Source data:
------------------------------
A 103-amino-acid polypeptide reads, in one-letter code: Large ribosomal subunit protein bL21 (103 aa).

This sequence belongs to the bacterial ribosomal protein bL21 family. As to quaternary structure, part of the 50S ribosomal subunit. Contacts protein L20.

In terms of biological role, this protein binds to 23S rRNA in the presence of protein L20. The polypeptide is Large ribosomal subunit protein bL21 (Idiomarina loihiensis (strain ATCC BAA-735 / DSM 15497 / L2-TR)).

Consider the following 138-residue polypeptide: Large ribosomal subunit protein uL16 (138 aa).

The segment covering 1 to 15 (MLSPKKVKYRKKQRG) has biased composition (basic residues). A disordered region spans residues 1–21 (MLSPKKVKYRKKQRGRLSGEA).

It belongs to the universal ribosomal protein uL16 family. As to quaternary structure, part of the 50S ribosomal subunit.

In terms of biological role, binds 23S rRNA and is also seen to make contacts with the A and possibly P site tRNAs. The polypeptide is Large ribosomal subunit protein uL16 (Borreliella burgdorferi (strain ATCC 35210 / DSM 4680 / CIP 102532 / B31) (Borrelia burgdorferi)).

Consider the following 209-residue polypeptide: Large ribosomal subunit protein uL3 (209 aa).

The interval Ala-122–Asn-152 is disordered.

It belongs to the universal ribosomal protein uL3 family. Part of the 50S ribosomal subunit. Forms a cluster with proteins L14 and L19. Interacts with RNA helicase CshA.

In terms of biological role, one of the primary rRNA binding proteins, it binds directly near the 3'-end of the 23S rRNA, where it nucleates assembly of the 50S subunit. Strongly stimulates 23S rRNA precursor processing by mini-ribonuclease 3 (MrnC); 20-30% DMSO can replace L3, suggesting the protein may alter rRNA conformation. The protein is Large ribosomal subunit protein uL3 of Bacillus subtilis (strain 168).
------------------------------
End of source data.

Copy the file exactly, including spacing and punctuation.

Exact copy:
A 103-amino-acid polypeptide reads, in one-letter code: Large ribosomal subunit protein bL21 (103 aa).

This sequence belongs to the bacterial ribosomal protein bL21 family. As to quaternary structure, part of the 50S ribosomal subunit. Contacts protein L20.

In terms of biological role, this protein binds to 23S rRNA in the presence of protein L20. The polypeptide is Large ribosomal subunit protein bL21 (Idiomarina loihiensis (strain ATCC BAA-735 / DSM 15497 / L2-TR)).

Consider the following 138-residue polypeptide: Large ribosomal subunit protein uL16 (138 aa).

The segment covering 1 to 15 (MLSPKKVKYRKKQRG) has biased composition (basic residues). A disordered region spans residues 1–21 (MLSPKKVKYRKKQRGRLSGEA).

It belongs to the universal ribosomal protein uL16 family. As to quaternary structure, part of the 50S ribosomal subunit.

In terms of biological role, binds 23S rRNA and is also seen to make contacts with the A and possibly P site tRNAs. The polypeptide is Large ribosomal subunit protein uL16 (Borreliella burgdorferi (strain ATCC 35210 / DSM 4680 / CIP 102532 / B31) (Borrelia burgdorferi)).

Consider the following 209-residue polypeptide: Large ribosomal subunit protein uL3 (209 aa).

The interval Ala-122–Asn-152 is disordered.

It belongs to the universal ribosomal protein uL3 family. Part of the 50S ribosomal subunit. Forms a cluster with proteins L14 and L19. Interacts with RNA helicase CshA.

In terms of biological role, one of the primary rRNA binding proteins, it binds directly near the 3'-end of the 23S rRNA, where it nucleates assembly of the 50S subunit. Strongly stimulates 23S rRNA precursor processing by mini-ribonuclease 3 (MrnC); 20-30% DMSO can replace L3, suggesting the protein may alter rRNA conformation. The protein is Large ribosomal subunit protein uL3 of Bacillus subtilis (strain 168).